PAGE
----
|Directed by||Laura Checkoway|
|Produced by||Laura Checkoway|
Thomas Lee Wright
|Music by||P. Corwin Lamm|
|Edited by||Laura Checkoway|
P. Corwin Lamm
Heart is Red, LLC.
|Distributed by||Kartemquin Films|
Edith+Eddie is a 2017 American documentary film directed by Laura Checkoway and produced by Thomas Lee Wright. It was distributed by Kartemquin Films. When singer and entertainer Cher learned about the couple from a local news story, she offered to pay for repairs to the couple's home as well as Edith's medical bills. Cher is also the executive producer of the documentary film. It was nominated for the Academy Award for Best Documentary Short Subject at the 90th Academy Awards.
According to Checkoway, the film was originally supposed to be a heartwarming love story about America's oldest interracial newlyweds, aged 96 and 95, who married after ten years together. However, the story took a turn when the happy couple was forcibly separated by a court order, mandating that Edith go live with her daughter in Florida.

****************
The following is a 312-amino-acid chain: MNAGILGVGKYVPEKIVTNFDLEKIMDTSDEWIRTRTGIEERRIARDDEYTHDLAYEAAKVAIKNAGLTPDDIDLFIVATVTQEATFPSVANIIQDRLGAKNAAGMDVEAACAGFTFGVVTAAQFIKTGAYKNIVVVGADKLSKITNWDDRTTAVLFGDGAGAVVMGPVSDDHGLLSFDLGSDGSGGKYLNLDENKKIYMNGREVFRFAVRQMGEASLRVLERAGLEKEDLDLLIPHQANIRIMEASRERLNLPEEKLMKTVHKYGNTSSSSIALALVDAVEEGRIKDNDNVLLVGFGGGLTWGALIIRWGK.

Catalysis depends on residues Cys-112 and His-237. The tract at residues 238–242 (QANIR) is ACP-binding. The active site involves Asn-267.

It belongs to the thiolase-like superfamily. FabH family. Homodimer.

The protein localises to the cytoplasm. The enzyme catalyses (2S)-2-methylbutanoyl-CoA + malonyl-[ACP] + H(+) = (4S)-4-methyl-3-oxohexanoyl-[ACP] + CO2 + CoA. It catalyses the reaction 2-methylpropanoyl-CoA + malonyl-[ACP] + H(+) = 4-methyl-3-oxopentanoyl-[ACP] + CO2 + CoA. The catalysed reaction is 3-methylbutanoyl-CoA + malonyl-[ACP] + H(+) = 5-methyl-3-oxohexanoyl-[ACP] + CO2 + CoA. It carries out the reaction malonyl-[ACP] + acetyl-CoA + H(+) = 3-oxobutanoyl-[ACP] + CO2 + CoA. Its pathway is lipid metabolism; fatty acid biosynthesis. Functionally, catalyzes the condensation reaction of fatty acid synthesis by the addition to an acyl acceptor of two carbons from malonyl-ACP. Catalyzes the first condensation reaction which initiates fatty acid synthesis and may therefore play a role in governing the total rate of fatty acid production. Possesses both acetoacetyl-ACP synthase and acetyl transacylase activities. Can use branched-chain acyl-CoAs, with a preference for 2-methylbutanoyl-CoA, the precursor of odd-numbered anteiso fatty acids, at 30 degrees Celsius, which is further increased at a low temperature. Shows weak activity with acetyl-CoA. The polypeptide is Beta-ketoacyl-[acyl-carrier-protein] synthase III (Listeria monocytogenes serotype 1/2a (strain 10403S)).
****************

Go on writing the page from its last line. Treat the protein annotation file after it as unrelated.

When Cher saw a news clip about the couple’s plight, she was very moved and wanted to know how she could help. “I called my lawyer and said, ‘Get into this and work on it,’ because I don’t want to see this couple separated. They’re too fabulous, and I just don’t want to see anything bad happen to them. I was going to have to retrofit their house so that they could stay there, which really was making some repairs and putting a full bathroom downstairs. Then things started to change. All of a sudden, they had to renovate the entire house. It was now up in the hundreds of thousands of dollars. And then, while we’re trying to figure this out, one night, [Hill’s guardian] comes with the police and drags her out of the house."